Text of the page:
Open source refers to source code, the foundational code on which software is built. Many software companies make their original source code available as open source. According to opensource.org, open source software is free under a license that does not restrict how anyone uses the code, as long as they don’t discriminate against people, groups or fields of endeavor. Giving away the source code makes good software popular and creates opportunities for other developers to add features and resell the code as part of a commercial software product.
Licensors of open source code package their own version of the software and license it for a fee. So, open source software can be offered as both non-commercial (in the original open source version) and commercial (upon adding other elements).
Linux is an example of a company that made its source code available at no charge and also created products with the source code as the foundation of those products. Eventually, both the non-commercial and commercial sides of Linux were sold for more than a billion dollars each.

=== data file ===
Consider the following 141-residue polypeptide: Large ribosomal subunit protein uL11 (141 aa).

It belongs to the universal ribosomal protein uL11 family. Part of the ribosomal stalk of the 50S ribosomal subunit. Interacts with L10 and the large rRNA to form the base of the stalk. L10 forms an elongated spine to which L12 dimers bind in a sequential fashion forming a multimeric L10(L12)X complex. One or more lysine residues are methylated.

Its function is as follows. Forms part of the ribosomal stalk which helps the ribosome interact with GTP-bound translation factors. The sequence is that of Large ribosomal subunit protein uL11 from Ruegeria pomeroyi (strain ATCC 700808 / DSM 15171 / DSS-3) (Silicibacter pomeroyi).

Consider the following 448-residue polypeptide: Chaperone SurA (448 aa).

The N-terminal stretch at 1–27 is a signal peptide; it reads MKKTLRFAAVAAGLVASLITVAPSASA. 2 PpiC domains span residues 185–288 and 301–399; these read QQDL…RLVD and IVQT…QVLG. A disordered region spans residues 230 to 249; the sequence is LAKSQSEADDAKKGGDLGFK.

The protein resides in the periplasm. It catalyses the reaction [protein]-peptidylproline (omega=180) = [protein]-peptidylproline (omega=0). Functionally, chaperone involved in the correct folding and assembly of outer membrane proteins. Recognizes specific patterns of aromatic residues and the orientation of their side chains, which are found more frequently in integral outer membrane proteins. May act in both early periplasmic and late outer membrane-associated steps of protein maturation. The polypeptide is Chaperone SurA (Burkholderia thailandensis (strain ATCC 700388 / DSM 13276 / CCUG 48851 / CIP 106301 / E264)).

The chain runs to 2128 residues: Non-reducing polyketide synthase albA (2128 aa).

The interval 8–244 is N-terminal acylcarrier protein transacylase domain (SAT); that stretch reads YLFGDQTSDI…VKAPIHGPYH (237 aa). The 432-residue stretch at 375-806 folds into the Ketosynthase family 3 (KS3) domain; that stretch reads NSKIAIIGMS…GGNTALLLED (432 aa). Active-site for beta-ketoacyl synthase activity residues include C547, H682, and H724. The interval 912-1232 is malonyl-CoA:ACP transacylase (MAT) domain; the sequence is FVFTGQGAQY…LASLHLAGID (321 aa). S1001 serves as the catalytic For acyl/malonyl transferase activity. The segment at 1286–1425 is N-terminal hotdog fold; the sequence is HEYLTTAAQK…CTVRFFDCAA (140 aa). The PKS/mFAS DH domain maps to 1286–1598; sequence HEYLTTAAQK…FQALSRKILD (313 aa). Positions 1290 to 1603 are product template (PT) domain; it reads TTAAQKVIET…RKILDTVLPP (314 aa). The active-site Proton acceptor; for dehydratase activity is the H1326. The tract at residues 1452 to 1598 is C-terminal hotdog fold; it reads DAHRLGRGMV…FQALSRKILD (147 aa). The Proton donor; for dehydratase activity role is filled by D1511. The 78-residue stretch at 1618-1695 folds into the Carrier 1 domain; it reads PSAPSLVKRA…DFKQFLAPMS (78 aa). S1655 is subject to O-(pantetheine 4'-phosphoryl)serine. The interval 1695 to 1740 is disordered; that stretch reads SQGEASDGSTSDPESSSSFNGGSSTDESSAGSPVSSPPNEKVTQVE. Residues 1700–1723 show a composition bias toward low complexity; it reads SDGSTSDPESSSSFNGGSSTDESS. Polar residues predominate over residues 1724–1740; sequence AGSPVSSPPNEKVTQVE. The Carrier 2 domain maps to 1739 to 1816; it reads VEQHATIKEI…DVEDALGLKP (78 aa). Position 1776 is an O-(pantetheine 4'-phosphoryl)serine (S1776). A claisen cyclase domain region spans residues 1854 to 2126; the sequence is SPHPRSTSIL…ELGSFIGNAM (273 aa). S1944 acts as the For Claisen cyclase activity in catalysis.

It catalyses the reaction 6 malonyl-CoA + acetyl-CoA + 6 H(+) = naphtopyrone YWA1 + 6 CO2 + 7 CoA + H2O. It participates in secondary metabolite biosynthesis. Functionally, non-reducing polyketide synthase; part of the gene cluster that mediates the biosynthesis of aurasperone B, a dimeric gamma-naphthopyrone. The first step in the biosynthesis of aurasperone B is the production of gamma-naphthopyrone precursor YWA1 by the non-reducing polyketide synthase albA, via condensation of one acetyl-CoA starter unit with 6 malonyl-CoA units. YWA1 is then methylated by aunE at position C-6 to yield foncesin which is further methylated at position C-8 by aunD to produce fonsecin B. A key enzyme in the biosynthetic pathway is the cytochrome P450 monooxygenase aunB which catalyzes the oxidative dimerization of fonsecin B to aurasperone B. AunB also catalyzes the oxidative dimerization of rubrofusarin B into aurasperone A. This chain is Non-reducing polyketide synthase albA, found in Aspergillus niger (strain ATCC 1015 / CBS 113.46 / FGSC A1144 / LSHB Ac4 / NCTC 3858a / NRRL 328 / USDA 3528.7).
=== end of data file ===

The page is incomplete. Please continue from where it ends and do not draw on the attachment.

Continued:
Companies can pay for a commercial license of the modified software or use the free non-commercial version of the open source code. But the open source code is generally not as user friendly. It usually requires a business worker who is going to be able to load and work with it, as is, to have some technical inclination. Alternatively, they need the help of someone experienced with the software to configure and adapt it to the particular needs of their business.
For some companies, licensing the commercial version might make the most sense, while for those that are going to bring in experts to work with the software anyway, licensing the free open source code saves money and time.
SMBs and mid-market companies that are building a marketing technology stack often find that free open source software operated by data engineers and data scientists under contract is the most cost-effective way to go.